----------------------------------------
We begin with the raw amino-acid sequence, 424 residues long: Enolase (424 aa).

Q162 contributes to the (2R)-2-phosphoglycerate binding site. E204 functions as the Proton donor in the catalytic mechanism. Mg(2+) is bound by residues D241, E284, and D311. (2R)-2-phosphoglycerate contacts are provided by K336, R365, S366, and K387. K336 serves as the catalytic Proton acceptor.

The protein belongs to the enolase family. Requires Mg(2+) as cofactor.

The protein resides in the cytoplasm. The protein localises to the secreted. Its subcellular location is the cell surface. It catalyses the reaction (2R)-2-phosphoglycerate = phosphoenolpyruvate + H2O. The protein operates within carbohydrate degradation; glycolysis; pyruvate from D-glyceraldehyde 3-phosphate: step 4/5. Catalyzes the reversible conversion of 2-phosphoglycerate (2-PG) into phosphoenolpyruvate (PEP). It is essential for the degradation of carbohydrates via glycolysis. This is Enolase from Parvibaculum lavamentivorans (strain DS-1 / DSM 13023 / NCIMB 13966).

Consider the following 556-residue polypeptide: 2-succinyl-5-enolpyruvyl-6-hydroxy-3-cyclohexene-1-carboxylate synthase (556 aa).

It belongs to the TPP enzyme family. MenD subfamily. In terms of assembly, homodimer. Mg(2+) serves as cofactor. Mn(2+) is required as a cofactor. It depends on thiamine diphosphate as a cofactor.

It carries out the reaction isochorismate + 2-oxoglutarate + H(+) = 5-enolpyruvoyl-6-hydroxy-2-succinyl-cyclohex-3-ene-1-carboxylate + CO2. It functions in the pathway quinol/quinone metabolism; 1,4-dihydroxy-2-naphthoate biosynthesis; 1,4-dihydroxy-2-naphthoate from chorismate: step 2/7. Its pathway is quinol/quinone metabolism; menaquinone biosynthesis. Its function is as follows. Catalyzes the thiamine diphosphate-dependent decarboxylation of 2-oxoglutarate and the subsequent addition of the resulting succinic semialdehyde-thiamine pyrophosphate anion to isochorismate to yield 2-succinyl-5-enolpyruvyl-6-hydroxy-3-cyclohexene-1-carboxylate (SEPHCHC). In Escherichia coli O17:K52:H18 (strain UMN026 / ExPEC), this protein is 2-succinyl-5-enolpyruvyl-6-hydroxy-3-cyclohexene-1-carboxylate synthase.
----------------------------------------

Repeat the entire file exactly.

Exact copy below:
We begin with the raw amino-acid sequence, 424 residues long: Enolase (424 aa).

Q162 contributes to the (2R)-2-phosphoglycerate binding site. E204 functions as the Proton donor in the catalytic mechanism. Mg(2+) is bound by residues D241, E284, and D311. (2R)-2-phosphoglycerate contacts are provided by K336, R365, S366, and K387. K336 serves as the catalytic Proton acceptor.

The protein belongs to the enolase family. Requires Mg(2+) as cofactor.

The protein resides in the cytoplasm. The protein localises to the secreted. Its subcellular location is the cell surface. It catalyses the reaction (2R)-2-phosphoglycerate = phosphoenolpyruvate + H2O. The protein operates within carbohydrate degradation; glycolysis; pyruvate from D-glyceraldehyde 3-phosphate: step 4/5. Catalyzes the reversible conversion of 2-phosphoglycerate (2-PG) into phosphoenolpyruvate (PEP). It is essential for the degradation of carbohydrates via glycolysis. This is Enolase from Parvibaculum lavamentivorans (strain DS-1 / DSM 13023 / NCIMB 13966).

Consider the following 556-residue polypeptide: 2-succinyl-5-enolpyruvyl-6-hydroxy-3-cyclohexene-1-carboxylate synthase (556 aa).

It belongs to the TPP enzyme family. MenD subfamily. In terms of assembly, homodimer. Mg(2+) serves as cofactor. Mn(2+) is required as a cofactor. It depends on thiamine diphosphate as a cofactor.

It carries out the reaction isochorismate + 2-oxoglutarate + H(+) = 5-enolpyruvoyl-6-hydroxy-2-succinyl-cyclohex-3-ene-1-carboxylate + CO2. It functions in the pathway quinol/quinone metabolism; 1,4-dihydroxy-2-naphthoate biosynthesis; 1,4-dihydroxy-2-naphthoate from chorismate: step 2/7. Its pathway is quinol/quinone metabolism; menaquinone biosynthesis. Its function is as follows. Catalyzes the thiamine diphosphate-dependent decarboxylation of 2-oxoglutarate and the subsequent addition of the resulting succinic semialdehyde-thiamine pyrophosphate anion to isochorismate to yield 2-succinyl-5-enolpyruvyl-6-hydroxy-3-cyclohexene-1-carboxylate (SEPHCHC). In Escherichia coli O17:K52:H18 (strain UMN026 / ExPEC), this protein is 2-succinyl-5-enolpyruvyl-6-hydroxy-3-cyclohexene-1-carboxylate synthase.